- If not the Republicans, the rest of us can extend her some grace when it comes to her family life, while still criticizing her embrace of Christian nationalism on the campaign trail.
In the opening seconds of Nikki Haley’s video launching her 2024 presidential bid this week, she described her upbringing in the South: “I was the proud daughter of Indian immigrants. Not Black, not White, but different.” The words are accompanied by a childhood photograph of Haley, with her mother and turban-wearing father smiling behind her.
While we share virtually no political views today and there is no circumstance where I would support her candidacy, Haley could have been describing me in that video. She and I are the same age, both daughters of Indian immigrants, raised in the South and schooled at segregation academies — independent schools founded after the 1954 Brown v. Board of Education decision, so White students could avoid public school integration.
Growing up Indian American in the 20th-century South was dissonant not only racially but even more so in terms of religion. Haley grew up Sikh, and I grew up Hindu, in a place where both the landscape and the culture were dominated by evangelical Christian megachurches.
Particularly for our generation of 1.5- and second-generation South Asian Americans who identify as Sikh, Hindu, Muslim, or Jain, religious identity is a source of struggle, strife, and isolation. First, Christianity’s domination of U.S. culture meant that all the ways we had to start making sense of the world were steeped in faith language not our own. One of the young women I talked to for my first book said she “just wish[ed] that Hinduism had a Ten Commandments.”
Second, many Indian Americans have expressed that because they don’t understand the language of the prayers — like Sanskrit for Hindus like me, or the many languages in the Sikh sacred text, the Guru Granth Sahib, for Haley — they weren’t really sure what they were doing or saying when performing religious rituals. Research shows us that language loss is a factor that contributes to religious minorities’ sense of disconnection from their home faith. In Haley’s own words, she could “feel God in the room, but I couldn’t understand it because I didn’t know the language.”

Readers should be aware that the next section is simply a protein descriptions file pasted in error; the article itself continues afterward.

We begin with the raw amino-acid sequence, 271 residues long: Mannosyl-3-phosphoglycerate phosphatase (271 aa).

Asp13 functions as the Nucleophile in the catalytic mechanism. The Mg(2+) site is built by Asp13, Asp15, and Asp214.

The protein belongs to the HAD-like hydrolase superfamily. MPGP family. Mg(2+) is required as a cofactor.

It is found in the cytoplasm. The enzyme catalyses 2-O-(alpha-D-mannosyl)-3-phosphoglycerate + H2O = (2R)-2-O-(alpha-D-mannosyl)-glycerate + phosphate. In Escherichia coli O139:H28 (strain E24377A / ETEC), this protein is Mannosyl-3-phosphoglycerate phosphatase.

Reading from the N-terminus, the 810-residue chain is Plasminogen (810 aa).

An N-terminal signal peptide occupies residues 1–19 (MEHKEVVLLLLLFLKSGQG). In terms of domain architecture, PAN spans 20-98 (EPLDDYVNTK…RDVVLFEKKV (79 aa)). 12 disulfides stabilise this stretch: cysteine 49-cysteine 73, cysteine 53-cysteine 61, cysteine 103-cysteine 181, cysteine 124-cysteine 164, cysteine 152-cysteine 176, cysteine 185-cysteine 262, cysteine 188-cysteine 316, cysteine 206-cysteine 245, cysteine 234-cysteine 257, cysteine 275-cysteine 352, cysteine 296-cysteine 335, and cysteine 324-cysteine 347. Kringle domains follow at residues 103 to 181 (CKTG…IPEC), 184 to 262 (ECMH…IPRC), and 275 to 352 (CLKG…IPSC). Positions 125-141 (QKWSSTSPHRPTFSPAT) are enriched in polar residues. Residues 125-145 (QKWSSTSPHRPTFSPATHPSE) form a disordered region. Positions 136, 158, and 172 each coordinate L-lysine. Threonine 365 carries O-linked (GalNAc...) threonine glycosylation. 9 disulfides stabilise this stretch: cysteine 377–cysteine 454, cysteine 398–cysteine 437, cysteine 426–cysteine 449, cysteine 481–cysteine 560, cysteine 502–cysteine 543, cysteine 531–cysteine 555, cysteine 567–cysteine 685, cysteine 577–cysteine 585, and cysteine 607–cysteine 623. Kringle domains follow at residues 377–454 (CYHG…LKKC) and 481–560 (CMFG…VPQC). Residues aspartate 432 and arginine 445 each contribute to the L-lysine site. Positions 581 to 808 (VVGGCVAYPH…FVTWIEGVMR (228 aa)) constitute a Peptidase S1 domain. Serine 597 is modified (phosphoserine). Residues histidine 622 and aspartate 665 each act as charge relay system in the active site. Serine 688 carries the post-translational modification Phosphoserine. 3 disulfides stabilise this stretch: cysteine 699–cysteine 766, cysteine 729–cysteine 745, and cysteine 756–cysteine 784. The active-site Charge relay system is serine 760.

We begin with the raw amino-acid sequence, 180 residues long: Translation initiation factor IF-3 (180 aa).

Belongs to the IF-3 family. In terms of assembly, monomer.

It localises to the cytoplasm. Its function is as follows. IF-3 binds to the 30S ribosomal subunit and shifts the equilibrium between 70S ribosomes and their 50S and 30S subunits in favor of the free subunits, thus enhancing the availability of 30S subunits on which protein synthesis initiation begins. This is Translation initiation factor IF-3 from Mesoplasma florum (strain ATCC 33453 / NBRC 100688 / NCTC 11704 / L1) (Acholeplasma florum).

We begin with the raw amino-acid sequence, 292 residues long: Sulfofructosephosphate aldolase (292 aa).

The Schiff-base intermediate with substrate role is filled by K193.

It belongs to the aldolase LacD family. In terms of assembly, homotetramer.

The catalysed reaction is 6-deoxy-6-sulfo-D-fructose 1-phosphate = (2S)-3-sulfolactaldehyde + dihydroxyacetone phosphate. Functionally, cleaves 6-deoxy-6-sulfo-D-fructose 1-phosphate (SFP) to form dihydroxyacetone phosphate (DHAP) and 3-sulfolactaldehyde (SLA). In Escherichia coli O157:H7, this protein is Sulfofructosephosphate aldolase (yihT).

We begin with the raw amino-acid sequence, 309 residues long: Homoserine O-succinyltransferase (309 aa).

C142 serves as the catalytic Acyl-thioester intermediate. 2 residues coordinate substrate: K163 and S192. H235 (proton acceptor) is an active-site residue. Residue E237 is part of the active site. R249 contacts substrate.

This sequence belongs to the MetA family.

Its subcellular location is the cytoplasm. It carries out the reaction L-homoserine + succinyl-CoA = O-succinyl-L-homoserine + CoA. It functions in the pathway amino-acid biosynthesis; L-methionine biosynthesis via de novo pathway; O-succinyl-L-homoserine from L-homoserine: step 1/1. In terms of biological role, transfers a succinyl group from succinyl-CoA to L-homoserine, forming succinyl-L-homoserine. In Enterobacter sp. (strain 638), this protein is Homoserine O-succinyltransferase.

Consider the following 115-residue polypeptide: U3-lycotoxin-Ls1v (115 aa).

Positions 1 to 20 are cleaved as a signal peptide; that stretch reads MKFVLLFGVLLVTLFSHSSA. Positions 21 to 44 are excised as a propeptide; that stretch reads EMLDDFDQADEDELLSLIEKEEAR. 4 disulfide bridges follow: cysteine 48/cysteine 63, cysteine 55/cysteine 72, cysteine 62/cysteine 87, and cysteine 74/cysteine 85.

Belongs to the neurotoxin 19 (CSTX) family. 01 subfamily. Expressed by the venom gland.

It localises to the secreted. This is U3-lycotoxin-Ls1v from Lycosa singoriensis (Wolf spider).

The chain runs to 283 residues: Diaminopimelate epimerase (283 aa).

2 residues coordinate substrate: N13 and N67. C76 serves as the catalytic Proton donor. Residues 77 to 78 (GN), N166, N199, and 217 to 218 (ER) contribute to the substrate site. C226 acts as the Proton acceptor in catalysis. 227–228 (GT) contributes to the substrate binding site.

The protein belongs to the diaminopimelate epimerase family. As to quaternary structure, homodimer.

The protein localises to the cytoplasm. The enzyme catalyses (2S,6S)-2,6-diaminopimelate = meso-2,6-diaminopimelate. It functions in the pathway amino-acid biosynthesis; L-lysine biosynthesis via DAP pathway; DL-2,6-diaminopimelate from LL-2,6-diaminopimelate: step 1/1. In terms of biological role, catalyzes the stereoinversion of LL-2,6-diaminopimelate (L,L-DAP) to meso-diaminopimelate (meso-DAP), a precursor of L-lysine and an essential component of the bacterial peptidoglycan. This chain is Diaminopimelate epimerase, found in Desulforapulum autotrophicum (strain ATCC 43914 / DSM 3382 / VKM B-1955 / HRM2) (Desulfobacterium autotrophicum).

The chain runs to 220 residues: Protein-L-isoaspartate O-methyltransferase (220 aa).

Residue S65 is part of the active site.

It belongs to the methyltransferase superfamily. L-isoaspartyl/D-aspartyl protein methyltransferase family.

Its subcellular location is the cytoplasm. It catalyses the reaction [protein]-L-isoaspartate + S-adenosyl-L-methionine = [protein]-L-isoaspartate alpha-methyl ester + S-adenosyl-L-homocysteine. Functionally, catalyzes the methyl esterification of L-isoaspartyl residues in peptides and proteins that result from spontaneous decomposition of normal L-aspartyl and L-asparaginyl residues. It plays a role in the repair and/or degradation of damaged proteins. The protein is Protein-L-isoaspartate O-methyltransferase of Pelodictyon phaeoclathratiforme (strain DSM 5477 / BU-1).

Not understanding the words used in prayers and teaching, they have difficulty grasping the rituals, their theological meaning, and the underlying religious principles. Some of the young people I interviewed found comfort in going to churches, or with Christian prayer because they understood what was going on.
Religion, and her conversion to Christianity, have made Haley suspect in the eyes of both Christians and non-Christians. The first time she ran for the South Carolina legislature, she identified both with her parents’ Sikh religion and with the Methodist faith of her husband. As she grew in political stature, however, her campaign faced more and more questions that sounded something like this: “OK, she’s talking about God, but which God?”
The language on her campaign website was revised, with a reference to “almighty God” changed to make a specific reference to Jesus Christ. At one point, she added a section to her website titled “Is Nikki a Christian?” The answer, of course, was yes. For many South Carolina voters who needed reassurance that their candidate would represent them, that meant praying to and believing in a Christian God.
Once she was in the legislature, her conservative colleagues’ skepticism could be cruel. According to a 2021 Politico Magazine profile, “Some of her Republican colleagues would try to provoke her with jokes about alien gods; others would force uncomfortable discussions about religion.” Jake Knotts, a veteran GOP lawmaker, said: “Everybody knew she wasn’t a real Christian. Everyone knew she converted for political purposes. Her whole career has been stair-climbing, and becoming a Methodist was just one of those stairs.”